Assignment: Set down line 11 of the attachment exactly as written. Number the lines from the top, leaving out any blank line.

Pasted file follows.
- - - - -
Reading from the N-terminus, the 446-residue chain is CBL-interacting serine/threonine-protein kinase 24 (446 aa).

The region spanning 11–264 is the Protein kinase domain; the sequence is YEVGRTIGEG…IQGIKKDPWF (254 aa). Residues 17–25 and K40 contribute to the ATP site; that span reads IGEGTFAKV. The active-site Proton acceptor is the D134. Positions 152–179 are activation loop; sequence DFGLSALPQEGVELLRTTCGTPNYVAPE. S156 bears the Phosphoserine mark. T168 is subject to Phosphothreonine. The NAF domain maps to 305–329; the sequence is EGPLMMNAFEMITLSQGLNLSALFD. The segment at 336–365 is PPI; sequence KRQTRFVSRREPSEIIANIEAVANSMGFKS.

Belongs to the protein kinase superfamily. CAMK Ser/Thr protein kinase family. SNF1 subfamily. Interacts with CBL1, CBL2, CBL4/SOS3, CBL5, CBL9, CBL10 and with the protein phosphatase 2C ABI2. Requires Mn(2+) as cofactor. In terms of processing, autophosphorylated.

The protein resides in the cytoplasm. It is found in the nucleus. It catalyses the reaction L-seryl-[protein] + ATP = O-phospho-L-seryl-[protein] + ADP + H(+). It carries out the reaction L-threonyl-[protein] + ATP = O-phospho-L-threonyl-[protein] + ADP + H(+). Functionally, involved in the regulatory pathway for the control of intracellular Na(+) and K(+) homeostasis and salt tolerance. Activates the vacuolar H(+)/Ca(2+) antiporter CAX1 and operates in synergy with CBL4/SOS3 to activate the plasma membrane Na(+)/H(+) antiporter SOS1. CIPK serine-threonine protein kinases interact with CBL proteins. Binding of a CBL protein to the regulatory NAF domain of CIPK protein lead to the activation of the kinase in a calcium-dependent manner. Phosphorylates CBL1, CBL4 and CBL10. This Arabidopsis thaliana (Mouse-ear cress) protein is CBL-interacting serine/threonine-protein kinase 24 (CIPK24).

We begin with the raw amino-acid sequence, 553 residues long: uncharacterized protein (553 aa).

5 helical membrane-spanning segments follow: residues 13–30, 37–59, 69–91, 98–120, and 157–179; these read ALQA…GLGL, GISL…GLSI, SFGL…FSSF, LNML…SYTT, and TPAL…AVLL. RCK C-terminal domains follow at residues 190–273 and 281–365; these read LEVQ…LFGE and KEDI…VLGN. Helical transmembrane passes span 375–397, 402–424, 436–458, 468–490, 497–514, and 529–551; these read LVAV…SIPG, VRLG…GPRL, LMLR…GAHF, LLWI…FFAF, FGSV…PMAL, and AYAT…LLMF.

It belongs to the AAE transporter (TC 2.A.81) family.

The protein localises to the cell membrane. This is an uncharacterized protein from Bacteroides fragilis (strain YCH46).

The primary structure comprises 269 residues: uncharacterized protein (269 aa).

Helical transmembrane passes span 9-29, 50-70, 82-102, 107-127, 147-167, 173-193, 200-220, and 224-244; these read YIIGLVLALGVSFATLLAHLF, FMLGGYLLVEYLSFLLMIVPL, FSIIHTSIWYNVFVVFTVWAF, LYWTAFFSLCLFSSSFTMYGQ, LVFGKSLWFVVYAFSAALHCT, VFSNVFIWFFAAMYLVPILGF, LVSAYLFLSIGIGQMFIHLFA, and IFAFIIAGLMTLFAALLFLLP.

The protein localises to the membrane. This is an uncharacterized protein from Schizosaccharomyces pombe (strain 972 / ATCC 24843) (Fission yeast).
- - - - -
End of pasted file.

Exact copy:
The protein localises to the membrane. This is an uncharacterized protein from Schizosaccharomyces pombe (strain 972 / ATCC 24843) (Fission yeast).